The Southern California Gas Company Tuesday asked a state utilities commission to exclude a damning report detailing the root causes of the 2015 Aliso Canyon methane blowout from the investigation of its safety culture, because a state employee who oversaw operations to close the leak contracted a rare form of cancer and is now suing the utility.
The state employee is one of thousands of plaintiffs suing SoCalGas and its parent company in civil court over the leak that spewed 100,000 tons of methane into Southern California for 111 days beginning in October 2015.
The largest methane gas blowout in the history of the U.S. exposed thousands of residents to harmful chemicals and forced them to flee from their homes, but it is just one of several episodes troubling the California Public Utilities Commission, which ordered an investigation into SoCalGas and its parent company’s prioritization of safety.
A report issued in May 2019 found that corroded pipes led to the blowout and detailed a lack of thorough safety inspects on a storage facility’s underground wells.
The site in northern Los Angeles County near Porter Ranch has not been properly maintained since the 1970s, according to the report. In 1988, an internal memo at the utility company recommended inspection of 20 wells to check on the condition of each well’s casing, but there was no overall review. One of those wells burst in 2015.
In the root cause analysis report authored by the third-party Blade Energy Partners and released by the California Public Utilities Commission last month, SoCal Gas was aware of prior leaks at its site but did not investigate.
On Thursday, Commissioner Clifford Rechtschaffen said the Blade report raised serious questions about SoCalGas’s risk assessment procedures.
“If SoCalGas had had a robust safety culture in place, there would have been a much better chance that it would have taken measures to avoid these incidents from occurring,” Rechtschaffen said.
Before the commission unanimously agreed Thursday to carry out the investigation, a representative from the utility company – Bay Area attorney Jack Stoddard from Morgan Lewis – asked that the Blade report be omitted from the commission’s investigation.
Stoddard said the Public Utilities Commission program manager Kenneth Bruno, who monitored the closure of the well at Aliso Canyon beginning on November 4, 2015, is now suing SoCalGas for negligence, strict liability for hazardous activities and other complaints.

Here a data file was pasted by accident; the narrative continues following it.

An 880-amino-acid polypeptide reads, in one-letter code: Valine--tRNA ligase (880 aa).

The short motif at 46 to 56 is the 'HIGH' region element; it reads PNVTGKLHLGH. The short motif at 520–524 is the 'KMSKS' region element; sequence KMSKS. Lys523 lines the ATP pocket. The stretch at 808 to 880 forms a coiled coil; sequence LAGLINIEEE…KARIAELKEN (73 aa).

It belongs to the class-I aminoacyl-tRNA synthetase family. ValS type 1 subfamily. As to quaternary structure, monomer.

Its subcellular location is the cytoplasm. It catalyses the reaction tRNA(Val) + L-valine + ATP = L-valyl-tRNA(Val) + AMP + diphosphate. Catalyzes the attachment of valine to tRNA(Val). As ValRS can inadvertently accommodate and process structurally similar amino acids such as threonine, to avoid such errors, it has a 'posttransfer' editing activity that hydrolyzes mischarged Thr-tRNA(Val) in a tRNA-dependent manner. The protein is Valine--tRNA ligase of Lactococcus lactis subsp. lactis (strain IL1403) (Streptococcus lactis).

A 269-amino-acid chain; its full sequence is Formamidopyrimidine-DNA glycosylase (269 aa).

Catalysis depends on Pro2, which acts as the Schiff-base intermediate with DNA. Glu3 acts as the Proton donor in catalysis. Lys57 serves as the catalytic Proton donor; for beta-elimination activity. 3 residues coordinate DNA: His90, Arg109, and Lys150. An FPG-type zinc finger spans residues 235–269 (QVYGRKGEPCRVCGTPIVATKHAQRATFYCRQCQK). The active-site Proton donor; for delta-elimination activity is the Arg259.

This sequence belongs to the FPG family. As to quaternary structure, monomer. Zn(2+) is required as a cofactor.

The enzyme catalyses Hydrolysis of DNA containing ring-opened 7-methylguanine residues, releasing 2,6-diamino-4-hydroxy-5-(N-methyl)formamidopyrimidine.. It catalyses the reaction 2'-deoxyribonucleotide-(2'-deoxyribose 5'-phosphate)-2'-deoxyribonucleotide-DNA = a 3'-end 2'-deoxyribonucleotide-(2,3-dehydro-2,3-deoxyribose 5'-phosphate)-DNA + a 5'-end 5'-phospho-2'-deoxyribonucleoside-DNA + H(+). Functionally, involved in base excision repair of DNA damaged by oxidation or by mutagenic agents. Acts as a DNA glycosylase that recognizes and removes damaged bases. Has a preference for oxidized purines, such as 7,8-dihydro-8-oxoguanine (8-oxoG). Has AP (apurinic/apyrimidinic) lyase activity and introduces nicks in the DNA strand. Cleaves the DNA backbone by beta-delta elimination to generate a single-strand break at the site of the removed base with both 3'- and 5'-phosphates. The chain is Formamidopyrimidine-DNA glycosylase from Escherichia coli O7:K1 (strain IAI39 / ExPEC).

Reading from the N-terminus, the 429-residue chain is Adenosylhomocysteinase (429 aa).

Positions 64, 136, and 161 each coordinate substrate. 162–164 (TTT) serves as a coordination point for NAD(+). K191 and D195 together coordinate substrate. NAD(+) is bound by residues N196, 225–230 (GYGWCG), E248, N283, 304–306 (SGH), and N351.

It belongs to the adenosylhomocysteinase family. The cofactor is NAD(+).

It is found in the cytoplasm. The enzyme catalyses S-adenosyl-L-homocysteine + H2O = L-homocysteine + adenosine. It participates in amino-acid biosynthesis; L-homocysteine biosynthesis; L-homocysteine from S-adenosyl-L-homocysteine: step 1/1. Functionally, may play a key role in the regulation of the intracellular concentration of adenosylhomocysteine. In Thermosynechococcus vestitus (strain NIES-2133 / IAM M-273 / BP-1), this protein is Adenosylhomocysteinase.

Bruno said he contracted hairy cell leukemia, a rare form of cancer of the blood, which he claims was caused by exposure to chemicals while working at the Aliso Canyon site that he visited dozens of times.
SoCal Gas told Bruno to bring boots, a hardhat, pants and a jacket to the Aliso Canyon site while utility workers tried to cap the methane leak. Bruno should have been told to bring a respirator due to his exposure to benzene levels in the area, according to Bruno’s attorney Rex Parris.
“He would not have gone up there had he known the benzene levels he would have been exposed to,” Parris told Courthouse News. “In order to maintain this fiction, [SoCalGas] knowingly, willfully exposed their employees and state employees to intolerable conditions. They knew it.”
SoCalGas did not take adequate readings to gauge toxins in the air and did not warn Bruno to take off his clothes before getting into his car, or to dispose of them before going home to his wife and children, according to the complaint.
Bruno hired Blade Energy Partners to conduct its investigation into the cause of the blowout. The contractor wanted to analyze the tubing and casing around the pipe that burst and caused the massive blowout, but Sempra and SoCalGas sought to block Blade from this evidence, Bruno said in his complaint.
The utility company allegedly tried to pour cement into the piping and tubing underground, but Bruno “blocked Sempra and SoCalGas from destroying evidence.”
Parris is representing more than 9,000 plaintiffs suing SoCalGas, including 50 firefighters who were exposed to the same harmful chemicals when they lived in firehouses near the Aliso Canyon facility.
“We have children with leukemia due to the benzene exposure,” Parris said. “No one has ever attempted to find out why. How can you have thousands of people with nosebleeds? SoCalGas has been trying to suppress the findings of the report since the inception of the blowout.”
SoCalGas did not immediately respond to requests for comment Thursday.
— By Nathan Solis